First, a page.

BASEBALL FIRES UP RATINGS
The bats of the West Coast teams, the Angels and Dodgers, may have become as cold as the weather in Philadelphia and New York in the games played there, but their post-season games with the Phillies and Yankees so far have fired up the ratings. Total viewers for each of the games is up an average of more than 50 percent over last year, with Saturday's daytime game between the Los Angeles Dodgers and the Philadelphia Phillies showing an 88-percent improvement. (Ratings were not immediately available for Sunday's game, a blowout in which the Phillies shut out the Dodgers 11-0.) Major League Baseball had no intention of competing with the National Football League on Sunday night, however. Football continued to overpower all of its competition, with a football overrun on CBS drawing around 21 million viewers in the 7:00 p.m. hour and NBC's Sunday Night Football averaging about 15.5 million.
WILL NBC AFFILIATES DROP LENO?
Some local NBC affiliates have become so concerned about the dreadful ratings of the new Jay Leno Show that they may bump the show and insert "alternatives" of their own choosing in the 10:00 p.m. hour, the Los Angeles Times reported today (Monday). The newspaper observed that Leno's poor lead-in has resulted in some local stations' newscasts at 11:00 p.m. taking a dive in the ratings. Craig Allison, who runs KSHB in Kansas City, told the Times: "I'm not pleased with what Leno is doing. I don't think anybody is." In Boston, WHDH's ratings for its 11:00 p.m. newscast have fallen 17 percent from a year ago. But Jordan Wertlieb, who manages WBAL in Baltimore, where his longtime dominant newscast has fallen to second place, has urged patience. "People want to declare the game over because we are down a couple of runs after the first inning. There is a long way to go," he said.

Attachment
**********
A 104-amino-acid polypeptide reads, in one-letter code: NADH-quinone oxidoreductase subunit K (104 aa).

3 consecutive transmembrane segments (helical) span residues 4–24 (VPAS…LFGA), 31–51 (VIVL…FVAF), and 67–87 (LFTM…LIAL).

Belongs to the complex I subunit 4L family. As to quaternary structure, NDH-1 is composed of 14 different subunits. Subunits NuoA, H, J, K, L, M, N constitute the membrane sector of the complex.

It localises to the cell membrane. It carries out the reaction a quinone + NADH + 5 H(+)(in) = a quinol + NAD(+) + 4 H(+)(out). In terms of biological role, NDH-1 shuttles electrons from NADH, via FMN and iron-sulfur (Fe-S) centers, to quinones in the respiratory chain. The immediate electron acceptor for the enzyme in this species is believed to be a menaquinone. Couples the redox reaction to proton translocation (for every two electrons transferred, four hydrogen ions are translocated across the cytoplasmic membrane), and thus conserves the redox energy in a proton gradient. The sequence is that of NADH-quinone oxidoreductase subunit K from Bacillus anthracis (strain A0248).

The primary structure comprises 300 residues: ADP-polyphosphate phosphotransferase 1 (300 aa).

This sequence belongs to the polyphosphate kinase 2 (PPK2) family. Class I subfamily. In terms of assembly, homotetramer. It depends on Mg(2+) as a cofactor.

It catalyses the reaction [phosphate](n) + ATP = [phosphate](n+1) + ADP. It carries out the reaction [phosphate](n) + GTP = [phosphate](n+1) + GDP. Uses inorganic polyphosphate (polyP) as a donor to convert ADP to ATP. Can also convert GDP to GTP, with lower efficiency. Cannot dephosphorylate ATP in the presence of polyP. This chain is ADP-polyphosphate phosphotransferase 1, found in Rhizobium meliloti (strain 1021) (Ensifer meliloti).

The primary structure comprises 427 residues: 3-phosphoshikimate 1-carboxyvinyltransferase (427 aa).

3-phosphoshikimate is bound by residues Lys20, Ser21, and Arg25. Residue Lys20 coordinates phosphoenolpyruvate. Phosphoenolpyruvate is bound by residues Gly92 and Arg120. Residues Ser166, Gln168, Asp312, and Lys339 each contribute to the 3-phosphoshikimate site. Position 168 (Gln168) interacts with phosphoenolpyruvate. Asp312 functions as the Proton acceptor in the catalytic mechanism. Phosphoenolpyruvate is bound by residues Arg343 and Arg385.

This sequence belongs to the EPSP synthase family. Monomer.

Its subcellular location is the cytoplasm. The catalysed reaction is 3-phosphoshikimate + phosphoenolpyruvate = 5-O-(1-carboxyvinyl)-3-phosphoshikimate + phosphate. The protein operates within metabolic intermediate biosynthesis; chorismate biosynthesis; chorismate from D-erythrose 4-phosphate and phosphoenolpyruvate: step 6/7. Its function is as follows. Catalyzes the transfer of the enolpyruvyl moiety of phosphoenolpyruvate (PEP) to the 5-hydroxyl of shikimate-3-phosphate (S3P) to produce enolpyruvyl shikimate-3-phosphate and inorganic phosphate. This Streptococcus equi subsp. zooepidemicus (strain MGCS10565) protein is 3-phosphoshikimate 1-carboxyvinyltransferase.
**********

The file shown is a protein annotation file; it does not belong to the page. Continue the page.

WELLS CALLS SOUTHLAND ACTORS, SAYS SHOW MAY RETURN
John Wells, the executive producer of the critically praised but recently canceled Southland, has informed the actors on the show that two networks are interested in reviving the series, the Hollywood Reporter reported over the weekend. The trade publication did not identify the two networks but noted that one of them is likely TNT, a corporate sibling of Warner Bros., which produces the series. While the Reporter indicated that whoever picks up the series would most likely take the seven episodes that aired in the spring and combine them with six unaired episodes, it was unlikely that production would resume in the near future.
REALITY SHOW ON ICE A HIT IN CANADA
Just as the hockey season kicks off in Canada, a reality show featuring ice-rink competition has become an enormous ratings hit for the usually staid, government-supported Canadian Broadcasting Corp. (CBC). The show, Battle of the Blades, is a kind of Dancing with the Stars in which a Canadian figure skater is put together with a professional hockey player in a pairs competition. The first two shows of the series average 1.75 million viewers, according to BBM Nielsen -- one of the highest ratings yet for an original Canadian series, and nearly twice the average number of Canadian viewers who watched Hockey Night in Canada last season.
GE AND VIVENDI CONTINUE TALKS ON NBC UNIVERSAL
General Electric and France's Vivendi are reportedly $500 million apart in their negotiations over Vivendi's 20-percent stake in NBC Universal, the Wall Street Journal reported today (Monday). GE reportedly wants to buy the stake, giving it total ownership of the media company, then set up a new company with Cox in which Cox would own 51 percent and GE 49 percent. The WSJ cited one source as saying that Vivendi's asking price is regarded as "higher than anticipated" but "hardy a deal killer." It said that the weakened dollar against the euro is the primary reason for the price gap.